1 | initial version |

I am not very familiar with the case when `R`

is not a field, so let me try to answer the case when `R`

is a field.

If `R`

is a field and `I`

is a zero-dimensional ideal, then `R/I`

is a finite dimensional vector space and a basis can be computed using the method `normal_basis`

:

```
sage: R.<x,y,z> = QQ[]
sage: I = R.ideal([x^2 + y^2 - 1, z^3, z - x^3])
sage: I.dimension()
0
sage: I.normal_basis()
[y^3*z^2, y^2*z^2, x*y*z^2, y*z^2, x*z^2, z^2, y^3*z, y^2*z, x*y*z, y*z, x*z, z, y^3, y^2, x*y, y, x, 1]
```

If the ideal is of positive dimension, then Sage does not currently have a way to compute this directly. However, we can use Singular for this. Given a GrÃ¶bner basis of an ideal, the function kbase can be used to find the finitely-many monomials of certain degree in a vector space basis of this infinite-dimensional space. Let us define a wrapper function:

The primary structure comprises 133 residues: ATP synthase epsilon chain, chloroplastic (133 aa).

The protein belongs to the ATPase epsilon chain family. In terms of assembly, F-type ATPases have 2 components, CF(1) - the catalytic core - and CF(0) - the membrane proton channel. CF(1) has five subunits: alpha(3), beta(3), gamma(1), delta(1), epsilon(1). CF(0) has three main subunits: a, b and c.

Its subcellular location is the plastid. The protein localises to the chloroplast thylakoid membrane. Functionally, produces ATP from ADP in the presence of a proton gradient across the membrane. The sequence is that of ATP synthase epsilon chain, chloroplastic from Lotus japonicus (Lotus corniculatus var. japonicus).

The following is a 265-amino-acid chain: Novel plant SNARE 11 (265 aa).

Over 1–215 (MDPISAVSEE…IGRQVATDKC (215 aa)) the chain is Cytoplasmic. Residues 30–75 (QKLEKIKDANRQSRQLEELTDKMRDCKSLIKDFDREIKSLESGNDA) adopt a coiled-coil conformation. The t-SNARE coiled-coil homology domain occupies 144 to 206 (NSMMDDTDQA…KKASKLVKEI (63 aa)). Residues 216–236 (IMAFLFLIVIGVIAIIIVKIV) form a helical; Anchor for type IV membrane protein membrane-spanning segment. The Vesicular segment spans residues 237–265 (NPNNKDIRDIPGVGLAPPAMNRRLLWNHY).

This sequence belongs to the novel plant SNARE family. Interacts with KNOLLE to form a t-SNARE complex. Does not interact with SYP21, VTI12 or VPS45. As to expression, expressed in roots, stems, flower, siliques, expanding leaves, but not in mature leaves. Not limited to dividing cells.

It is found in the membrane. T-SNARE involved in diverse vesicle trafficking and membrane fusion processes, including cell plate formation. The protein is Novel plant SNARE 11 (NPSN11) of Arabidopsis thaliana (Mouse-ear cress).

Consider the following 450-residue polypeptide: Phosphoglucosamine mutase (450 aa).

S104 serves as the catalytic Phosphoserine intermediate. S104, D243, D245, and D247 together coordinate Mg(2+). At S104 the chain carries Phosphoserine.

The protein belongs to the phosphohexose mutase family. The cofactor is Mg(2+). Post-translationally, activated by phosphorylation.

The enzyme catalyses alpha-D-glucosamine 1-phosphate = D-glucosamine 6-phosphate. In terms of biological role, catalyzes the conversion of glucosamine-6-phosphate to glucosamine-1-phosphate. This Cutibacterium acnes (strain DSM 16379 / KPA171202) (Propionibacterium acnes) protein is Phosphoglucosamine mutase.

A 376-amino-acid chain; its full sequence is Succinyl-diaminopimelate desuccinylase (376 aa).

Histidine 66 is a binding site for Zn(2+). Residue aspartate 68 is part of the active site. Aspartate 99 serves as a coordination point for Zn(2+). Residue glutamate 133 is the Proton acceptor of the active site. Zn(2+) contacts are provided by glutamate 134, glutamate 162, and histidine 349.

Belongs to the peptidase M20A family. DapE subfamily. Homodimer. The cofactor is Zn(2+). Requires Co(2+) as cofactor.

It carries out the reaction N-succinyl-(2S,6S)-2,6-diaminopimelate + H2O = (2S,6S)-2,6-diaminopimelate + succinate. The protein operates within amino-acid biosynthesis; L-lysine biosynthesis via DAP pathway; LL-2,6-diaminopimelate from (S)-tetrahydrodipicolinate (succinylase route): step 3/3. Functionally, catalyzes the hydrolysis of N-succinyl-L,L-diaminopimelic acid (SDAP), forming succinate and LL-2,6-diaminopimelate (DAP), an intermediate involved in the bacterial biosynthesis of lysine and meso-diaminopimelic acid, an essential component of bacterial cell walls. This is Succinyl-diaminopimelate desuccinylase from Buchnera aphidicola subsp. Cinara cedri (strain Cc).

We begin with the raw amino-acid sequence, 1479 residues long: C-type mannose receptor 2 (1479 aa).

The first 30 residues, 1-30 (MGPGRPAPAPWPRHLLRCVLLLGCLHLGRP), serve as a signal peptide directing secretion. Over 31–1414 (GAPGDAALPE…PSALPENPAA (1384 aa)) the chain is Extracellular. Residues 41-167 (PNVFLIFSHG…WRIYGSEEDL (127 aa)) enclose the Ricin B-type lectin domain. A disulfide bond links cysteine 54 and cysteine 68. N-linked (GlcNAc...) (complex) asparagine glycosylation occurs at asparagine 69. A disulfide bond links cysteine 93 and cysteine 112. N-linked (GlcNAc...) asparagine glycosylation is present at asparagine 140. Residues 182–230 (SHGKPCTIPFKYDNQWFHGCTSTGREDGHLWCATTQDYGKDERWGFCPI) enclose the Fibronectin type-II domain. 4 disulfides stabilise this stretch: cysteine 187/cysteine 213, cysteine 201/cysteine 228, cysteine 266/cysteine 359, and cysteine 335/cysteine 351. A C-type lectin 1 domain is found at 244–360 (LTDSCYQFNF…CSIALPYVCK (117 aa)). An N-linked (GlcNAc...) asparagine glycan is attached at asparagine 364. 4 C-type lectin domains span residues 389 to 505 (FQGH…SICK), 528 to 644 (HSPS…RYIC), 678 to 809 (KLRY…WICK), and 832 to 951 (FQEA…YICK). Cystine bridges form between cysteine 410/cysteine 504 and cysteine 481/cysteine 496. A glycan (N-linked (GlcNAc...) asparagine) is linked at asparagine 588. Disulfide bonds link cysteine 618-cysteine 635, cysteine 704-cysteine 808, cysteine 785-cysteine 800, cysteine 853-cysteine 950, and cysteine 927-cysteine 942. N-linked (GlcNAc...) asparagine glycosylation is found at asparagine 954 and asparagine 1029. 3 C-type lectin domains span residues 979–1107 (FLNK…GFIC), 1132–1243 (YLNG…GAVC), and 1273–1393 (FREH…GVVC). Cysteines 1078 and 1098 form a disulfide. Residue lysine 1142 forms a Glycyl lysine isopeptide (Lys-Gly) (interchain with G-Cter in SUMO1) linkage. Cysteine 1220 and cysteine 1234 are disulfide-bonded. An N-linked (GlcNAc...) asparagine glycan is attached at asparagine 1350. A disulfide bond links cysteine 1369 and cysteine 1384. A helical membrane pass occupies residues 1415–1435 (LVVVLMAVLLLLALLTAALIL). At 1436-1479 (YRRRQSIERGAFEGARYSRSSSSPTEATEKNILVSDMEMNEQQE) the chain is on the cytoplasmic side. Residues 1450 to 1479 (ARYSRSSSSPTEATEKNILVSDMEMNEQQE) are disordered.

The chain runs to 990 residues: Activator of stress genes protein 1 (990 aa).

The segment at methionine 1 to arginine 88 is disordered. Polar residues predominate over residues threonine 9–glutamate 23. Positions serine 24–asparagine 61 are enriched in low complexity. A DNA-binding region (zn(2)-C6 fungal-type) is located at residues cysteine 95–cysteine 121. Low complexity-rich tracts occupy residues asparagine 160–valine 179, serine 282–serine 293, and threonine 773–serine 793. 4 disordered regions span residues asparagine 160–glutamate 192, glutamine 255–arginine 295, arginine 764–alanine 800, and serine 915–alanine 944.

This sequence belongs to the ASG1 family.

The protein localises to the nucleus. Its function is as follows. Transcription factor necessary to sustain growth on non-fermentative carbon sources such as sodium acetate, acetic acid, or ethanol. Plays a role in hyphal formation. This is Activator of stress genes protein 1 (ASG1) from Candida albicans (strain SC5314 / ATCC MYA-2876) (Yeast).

```
def kbasis(I, d):
gb = I.groebner_basis()
# the Singular interface works with ideals, but in Sage we prefer
# polynomial sequences, so we need these conversions
return singular.kbase(gb.ideal(), d).sage().gens()
```

Now we get:

```
sage: R.<x,y,z> = QQ[]
sage: I = R.ideal([x^2 + y^2 - 1, z^3])
sage: kbasis(I, 0)
[1]
sage: kbasis(I, 1)
[z, y, x]
sage: kbasis(I, 2)
[z^2, y*z, x*z, y^2, x*y]
sage: kbasis(I, 3)
[y*z^2, x*z^2, y^2*z, x*y*z, y^3, x*y^2]
```

In Sage, we can now even construct the infinite union over all degrees of these finite sets, which might be convenient for some purposes:

```
sage: D = DisjointUnionEnumeratedSets(Family(NN, lambda d: kbasis(I, d), name='kbasis_I'))
sage: D
Disjoint union of Lazy family (kbasis_I(i))_{i in Non negative integer semiring}
sage: D[0:15]
[1, z, y, x, z^2, y*z, x*z, y^2, x*y, y*z^2, x*z^2, y^2*z, x*y*z, y^3, x*y^2]
```

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